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Menendez Speaks at AFL-CIO on his Newly Released Report on Assessing Labor Rights and Safety in Bangladesh’s Garment Factories

WASHINGTON – Senator Bob Menendez (D-N.J.), Ranking Member of the Senate Foreign Relations Committee, delivered the following remarks yesterday at an event to release a new report produced by his staff on the Senate Foreign Relations Committee, investigating labor rights and worker abuses in Bangladesh. Menendez spoke at the AFL-CIO headquarters in Washington with AFL-CIO president Richard Trumka. 

Menendez’s remarks can be found below:

“President Trumka, thank you for that kind introduction and above all, for your stalwart leadership of this organization and tireless efforts to improve the lives of American workers which is unparalleled. I really appreciate the vigor, the vitality, the tenaciousness of your leadership. I’ve seen it when you’ve addresses the Senate Democratic caucus which is overwhelmingly friendly but nonetheless, you keep our feet to the fire, as you should and I appreciate what you do for workers each and every day. Let’s give President Trumka a round of applause, he really deserves it.

The United States owes its economic strength to our vibrant middle class—and we must remember that unions like the AFL-CIO help build that middle class. And while many Americans are not unionized, they too owe their quality of life to you and to the generations of labor leaders and organizers who fought for fair pay, better benefits, and basic fairness in our economy. So I thank everyone with the AFL-CIO for continuing to stand up for American workers and never, ever giving up.  And so long as I am New Jersey’s Senior Senator you can count on me to stand with you in the struggle for workers’ rights both her at home and in my role as Ranking Democrat on the Senate Foreign Relations Committee. I also want to thank the Solidarity Center for promoting the rights of workers worldwide.

I reread your mission the other day: “Empowering workers to raise their voice for dignity on the job, justice in their communities and greater equality in the global economy.” This mission is not only inspiring, it is essential to everything America stands for.  I especially want to applaud the courage and determination of your organizers around the world. Your staff is not only building the next generation of labor organizers abroad, but often doing so in difficult and sometimes, even dangerous conditions.  So thank you all for what you’re doing to build a brighter future for workers worldwide. You have been a great partner to the Senate Foreign Relations Committee and I look forward to many more years together fighting for workers’ rights, from Latin America and Africa to Europe, Asia, and beyond. 

I understand we have representatives of the Bangladeshi Embassy representatives here today and we thank them for joining us this morning. The Bangladeshi Ambassador here in Washington worked as a fellow in the office of Senator Ted Kennedy, who was not only one of the labor movement’s greatest champions, but also a deep believer in strong U.S. relations with Bangladesh. His efforts in the Senate during Bangladesh’s war for independence set the early days of the U.S.-Bangladesh relationship on a positive course, one rooted in constitutions that highlight democratic values. In recent years, we’ve seen the Bangladeshi government live out those humanitarian values; including by hosting over a million Rohingya refugees amid a devastating crisis. At a time when the world is too often failing to protect refugees, Bangladesh is truly leading by example.  So we express our thanks to the Bangladeshi government, its representatives for your government’s continued leadership in this regard.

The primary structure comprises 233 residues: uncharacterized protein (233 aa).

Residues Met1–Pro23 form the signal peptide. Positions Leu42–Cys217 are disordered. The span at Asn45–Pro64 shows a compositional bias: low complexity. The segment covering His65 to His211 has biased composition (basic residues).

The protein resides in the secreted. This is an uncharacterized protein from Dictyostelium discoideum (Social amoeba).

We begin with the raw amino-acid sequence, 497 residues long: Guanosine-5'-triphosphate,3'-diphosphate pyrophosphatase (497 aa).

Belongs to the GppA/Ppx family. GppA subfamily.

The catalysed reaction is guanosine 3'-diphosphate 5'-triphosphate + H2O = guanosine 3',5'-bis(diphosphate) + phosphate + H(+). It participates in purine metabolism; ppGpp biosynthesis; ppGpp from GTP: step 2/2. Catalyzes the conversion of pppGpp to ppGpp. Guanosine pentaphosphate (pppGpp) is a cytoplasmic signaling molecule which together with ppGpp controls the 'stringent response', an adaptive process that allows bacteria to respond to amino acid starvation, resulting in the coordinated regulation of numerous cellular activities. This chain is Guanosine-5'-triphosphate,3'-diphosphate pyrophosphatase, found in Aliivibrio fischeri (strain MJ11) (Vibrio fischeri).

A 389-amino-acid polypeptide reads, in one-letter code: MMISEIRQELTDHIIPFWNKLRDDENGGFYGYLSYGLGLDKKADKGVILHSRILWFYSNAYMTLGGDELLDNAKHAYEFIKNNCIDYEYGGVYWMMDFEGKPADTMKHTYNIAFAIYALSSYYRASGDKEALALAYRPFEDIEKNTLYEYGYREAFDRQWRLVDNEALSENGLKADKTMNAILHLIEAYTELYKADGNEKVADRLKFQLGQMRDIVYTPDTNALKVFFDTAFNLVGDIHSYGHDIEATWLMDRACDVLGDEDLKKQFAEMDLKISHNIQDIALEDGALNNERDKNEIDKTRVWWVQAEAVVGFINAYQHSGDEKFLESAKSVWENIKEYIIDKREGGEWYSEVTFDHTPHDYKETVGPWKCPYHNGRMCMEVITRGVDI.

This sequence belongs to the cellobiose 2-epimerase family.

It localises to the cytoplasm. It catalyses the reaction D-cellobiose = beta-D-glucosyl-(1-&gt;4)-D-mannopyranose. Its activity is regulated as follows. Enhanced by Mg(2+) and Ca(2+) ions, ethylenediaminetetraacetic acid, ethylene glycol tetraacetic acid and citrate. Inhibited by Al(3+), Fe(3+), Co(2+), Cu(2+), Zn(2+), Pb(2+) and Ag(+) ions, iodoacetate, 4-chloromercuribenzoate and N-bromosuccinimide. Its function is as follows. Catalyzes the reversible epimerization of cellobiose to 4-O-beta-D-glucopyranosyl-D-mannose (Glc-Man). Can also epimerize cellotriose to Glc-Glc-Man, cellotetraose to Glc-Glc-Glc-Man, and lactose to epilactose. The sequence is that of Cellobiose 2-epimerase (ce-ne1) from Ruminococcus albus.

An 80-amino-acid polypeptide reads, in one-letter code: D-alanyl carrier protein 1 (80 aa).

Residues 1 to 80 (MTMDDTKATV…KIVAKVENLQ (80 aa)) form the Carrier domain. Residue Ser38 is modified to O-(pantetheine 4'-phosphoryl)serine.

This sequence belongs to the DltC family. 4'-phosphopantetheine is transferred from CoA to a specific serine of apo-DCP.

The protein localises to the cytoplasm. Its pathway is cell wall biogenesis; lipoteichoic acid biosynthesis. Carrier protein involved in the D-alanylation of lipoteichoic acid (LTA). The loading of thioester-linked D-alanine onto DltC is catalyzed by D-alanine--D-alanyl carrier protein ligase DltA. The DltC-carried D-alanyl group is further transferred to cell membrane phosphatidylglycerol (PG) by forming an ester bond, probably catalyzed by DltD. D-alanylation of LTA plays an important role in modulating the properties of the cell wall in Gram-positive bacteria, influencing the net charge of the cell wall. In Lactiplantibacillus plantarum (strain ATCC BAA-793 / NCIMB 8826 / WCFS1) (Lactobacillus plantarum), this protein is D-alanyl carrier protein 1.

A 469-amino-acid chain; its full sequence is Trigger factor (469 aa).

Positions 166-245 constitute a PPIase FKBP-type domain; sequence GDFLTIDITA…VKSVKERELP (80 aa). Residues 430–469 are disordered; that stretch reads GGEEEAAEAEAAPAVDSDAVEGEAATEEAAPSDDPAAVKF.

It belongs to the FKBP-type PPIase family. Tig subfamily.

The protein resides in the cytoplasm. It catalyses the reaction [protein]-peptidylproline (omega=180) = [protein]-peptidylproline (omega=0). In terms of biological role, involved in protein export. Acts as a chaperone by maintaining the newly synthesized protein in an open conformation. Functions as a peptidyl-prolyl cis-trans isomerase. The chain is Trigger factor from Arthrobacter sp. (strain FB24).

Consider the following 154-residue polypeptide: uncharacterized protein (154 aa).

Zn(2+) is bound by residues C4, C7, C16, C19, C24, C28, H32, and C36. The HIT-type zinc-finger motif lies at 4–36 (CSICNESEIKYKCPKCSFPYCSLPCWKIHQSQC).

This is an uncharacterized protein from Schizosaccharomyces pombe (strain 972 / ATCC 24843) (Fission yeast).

Today, I hope to talk about the global struggle for labor rights and how we can better support workers abroad. 

I am also, as the President said, releasing a new report about these very issues in Bangladesh, and how the international community can work with the Bangladeshi labor movement, government and industry to secure the gains made since the Rana Plaza garment factory collapse in 2013.  I want to thank Damian Murphy of my staff who’s traveled to Bangladesh, been very engaged and was critical and working both with the Solidarity Center and others in terms of helping us devise the report.

Following a string of tragedies that also included the Tazreen Fashions fire of 2012, international brands formed two initiatives meant to improve building safety for Bangladeshi workers.

These higher standards—built with international expertise and Bangladeshi initiative—have been adopted in many factories with great success. 

But today, we’re in the midst of a transition period, as Bangladeshi actors assume sole responsibility for continuing this important work. I believe this is a good thing. Bangladesh has a tremendous opportunity to set a new gold standard for building safety and workers’ rights if they choose to seize it. And with American consumers increasingly concerned about how their clothes are made, I’m confident that Bangladesh would be rewarded for showing the world how it champions worker safety and treats them with dignity. 

Today’s report begins by highlighting the success of the international initiatives created after Rana Plaza, from improved fire, structural, and electrical safety conditions to the inspection and remediation of many Ready-Made Garment, or RMG, factories across Bangladesh. Bangladeshis should take pride in these achievements. Few predicted such success at the start of these international initiatives.

So I want to thank the Accord and the Alliance for their efforts – they showed what the private sector can do when it comes together in common cause. They also created an important proof of concept – if it could be done in Bangladesh, why not in other emerging economies around the world? The Accord and the Alliance improved standards in many factory buildings. But our report also shows that we still have a long way to go.

Despite building improvements over the past seven years, we found that the workers inside are not necessarily safer.  Abuse unfortunately remains widespread, and workers’ rights are often sacrificed for the sake of meeting quotas in a relentless fashion industry.

All too often, women suffer the most egregious abuses.  My staff met a Bangladeshi woman and labor organizer who shared how thugs— at the bequest of the factory owner—raped her and assaulted her for their activism.  These conditions should be acceptable to no one.